If communication is a problem, close the variance

Oakland Athletics’ Moneyball technique key to bridging gaps as technology evolves

If communication is a problem, close the variance
The Oakland Athletics’ baseball success in 2002 wasn’t solely based on the genius of general manager Billy Beane, but rather the theoretical work of William Edwards Deming, according to a social scientist. Credit: Keeton Gale (Shutterstock)

Using the theory behind the successful book Moneyball can help increase engagement and productivity across North America, according to Mary Donohue, a social scientist and founder of Donohue Learning in Toronto.

Moneyball was (about) using the difference between what coaches believed and what the data said to build a better team,” she said at a recent SCNetwork event in Toronto.

However, the Oakland Athletics’ baseball success in 2002 wasn’t solely based on the genius of general manager Billy Beane, but rather the theoretical work of William Edwards Deming — the “father of modern productivity,” said Donohue.

It was Deming’s transformative manufacturing theories that propelled Beane and the A’s to success, she said.

Deming’s theory got off to a slow start. In the early 1950s, he approached the major U.S. automakers of the day and urged them to improve their production methodologies. He was resoundingly rejected, said Donohue.

However, Gen. Douglas MacArthur approached Deming and requested he present his theories to companies in war-torn Japan as the country attempted to rebuild its infrastructure. There, Deming’s advice was widely accepted, and the effects still reverberate today, she said.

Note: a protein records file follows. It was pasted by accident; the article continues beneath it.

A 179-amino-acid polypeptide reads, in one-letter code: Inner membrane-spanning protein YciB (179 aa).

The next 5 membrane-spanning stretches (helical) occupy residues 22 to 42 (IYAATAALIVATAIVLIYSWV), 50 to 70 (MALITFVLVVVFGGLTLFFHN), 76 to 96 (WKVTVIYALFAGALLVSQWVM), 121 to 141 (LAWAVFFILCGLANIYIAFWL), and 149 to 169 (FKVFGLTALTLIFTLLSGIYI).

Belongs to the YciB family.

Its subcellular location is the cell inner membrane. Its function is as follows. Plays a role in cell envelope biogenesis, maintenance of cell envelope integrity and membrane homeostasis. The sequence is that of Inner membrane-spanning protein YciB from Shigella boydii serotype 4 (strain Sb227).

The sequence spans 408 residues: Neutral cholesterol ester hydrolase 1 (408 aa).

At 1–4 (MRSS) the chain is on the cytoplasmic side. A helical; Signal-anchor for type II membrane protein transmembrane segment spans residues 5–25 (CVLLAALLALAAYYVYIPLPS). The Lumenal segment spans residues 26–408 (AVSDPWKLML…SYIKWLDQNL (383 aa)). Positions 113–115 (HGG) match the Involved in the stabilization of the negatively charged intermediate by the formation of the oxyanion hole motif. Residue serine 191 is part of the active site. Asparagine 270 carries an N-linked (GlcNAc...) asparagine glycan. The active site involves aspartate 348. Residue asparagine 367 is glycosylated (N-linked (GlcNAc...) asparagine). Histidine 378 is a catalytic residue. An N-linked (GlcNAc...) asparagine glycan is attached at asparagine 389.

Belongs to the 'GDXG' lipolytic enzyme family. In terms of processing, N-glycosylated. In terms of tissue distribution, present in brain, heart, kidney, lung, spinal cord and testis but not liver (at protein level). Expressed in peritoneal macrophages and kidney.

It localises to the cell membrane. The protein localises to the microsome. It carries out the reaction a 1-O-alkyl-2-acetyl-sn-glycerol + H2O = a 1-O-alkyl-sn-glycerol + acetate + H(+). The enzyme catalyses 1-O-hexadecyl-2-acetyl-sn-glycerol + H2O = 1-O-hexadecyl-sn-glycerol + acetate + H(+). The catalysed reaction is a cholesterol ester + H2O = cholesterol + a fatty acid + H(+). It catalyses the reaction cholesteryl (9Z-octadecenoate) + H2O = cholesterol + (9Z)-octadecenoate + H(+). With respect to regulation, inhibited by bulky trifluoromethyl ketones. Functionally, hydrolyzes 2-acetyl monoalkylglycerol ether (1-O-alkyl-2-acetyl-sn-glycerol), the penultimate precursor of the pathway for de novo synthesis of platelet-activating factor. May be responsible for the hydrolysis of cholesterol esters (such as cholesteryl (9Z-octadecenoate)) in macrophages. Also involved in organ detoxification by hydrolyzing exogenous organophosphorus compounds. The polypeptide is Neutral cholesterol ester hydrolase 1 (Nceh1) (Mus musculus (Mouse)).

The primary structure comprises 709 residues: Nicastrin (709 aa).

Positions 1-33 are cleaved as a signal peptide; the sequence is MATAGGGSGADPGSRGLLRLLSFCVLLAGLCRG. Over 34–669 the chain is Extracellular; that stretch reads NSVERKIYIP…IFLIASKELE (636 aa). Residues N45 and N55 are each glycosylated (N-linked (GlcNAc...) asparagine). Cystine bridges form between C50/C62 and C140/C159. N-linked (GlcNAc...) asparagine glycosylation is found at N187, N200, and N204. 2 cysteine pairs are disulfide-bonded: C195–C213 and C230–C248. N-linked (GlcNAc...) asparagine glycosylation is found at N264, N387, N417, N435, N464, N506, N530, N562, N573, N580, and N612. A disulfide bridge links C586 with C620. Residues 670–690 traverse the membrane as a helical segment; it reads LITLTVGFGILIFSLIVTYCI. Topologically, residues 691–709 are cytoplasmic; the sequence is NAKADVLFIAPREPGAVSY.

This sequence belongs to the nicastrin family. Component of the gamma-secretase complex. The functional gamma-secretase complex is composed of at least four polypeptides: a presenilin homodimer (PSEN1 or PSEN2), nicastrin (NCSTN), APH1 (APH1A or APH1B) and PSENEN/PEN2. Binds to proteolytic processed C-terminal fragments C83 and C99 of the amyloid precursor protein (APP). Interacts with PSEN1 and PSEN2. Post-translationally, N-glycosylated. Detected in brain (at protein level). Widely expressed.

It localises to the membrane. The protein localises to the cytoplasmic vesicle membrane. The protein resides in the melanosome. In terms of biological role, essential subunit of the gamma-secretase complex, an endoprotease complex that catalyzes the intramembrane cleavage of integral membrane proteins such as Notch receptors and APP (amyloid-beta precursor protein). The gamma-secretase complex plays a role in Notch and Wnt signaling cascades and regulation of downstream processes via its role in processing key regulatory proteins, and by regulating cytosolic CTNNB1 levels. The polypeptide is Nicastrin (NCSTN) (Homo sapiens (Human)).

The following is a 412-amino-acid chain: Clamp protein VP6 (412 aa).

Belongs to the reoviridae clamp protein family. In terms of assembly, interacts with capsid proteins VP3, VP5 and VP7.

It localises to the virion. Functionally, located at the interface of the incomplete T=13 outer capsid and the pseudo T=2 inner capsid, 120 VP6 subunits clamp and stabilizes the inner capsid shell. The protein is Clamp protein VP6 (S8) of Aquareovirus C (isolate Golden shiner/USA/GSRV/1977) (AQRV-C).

“He transformed how they manufacture cars… and revolutionized how cars were made,” said Donohue. “(Deming discovered the) most important tool in manufacturing, communication, artificial intelligence, anything — if you reduce the variance, you build a better product.”

For example, while Ford mass-produced automobile transmissions to a one-eighth variance, Japanese companies improved that to one-16th — making for a slightly more expensive, but longer-lasting vehicle, she said.

“Closing the variance was the most important competitive edge they had.”

Practical application

Within today’s workplace, technology has aided the diversity of communication methods, while the quality of that communication has exposed generational divides, said Donohue.

For the past three years, she has worked to apply Deming’s variance theory to communication methods.

“Right now, conversation is your product,” said Donohue. “Teams having conversations are the only way you can now create.”

But technology is stifling successful conversations at work, with email chains, stagnant meetings and misunderstood text messages each playing a role.

Many North American workplaces are in crisis mode, with failed communications causing cracks in long-standing cultural frameworks, she said.

Executives are spending 40 hours a week in meetings or reviewing email — leading to copious amounts of overtime, general exhaustion and poor communication techniques, according to a survey of 7,500 North American workers by Donohue.

The roadblock is technology — as technological communication avenues have grown, engagement rates have dropped, she said.

“As we saw the use of technology increase, we also saw disengagement increase,” said Donohue, noting that by 2020, her analysis shows nine of 10 teams will not be engaged with one another.

Companies are creating communication technologies that workers don’t want, making for an increased rate of variance, she said.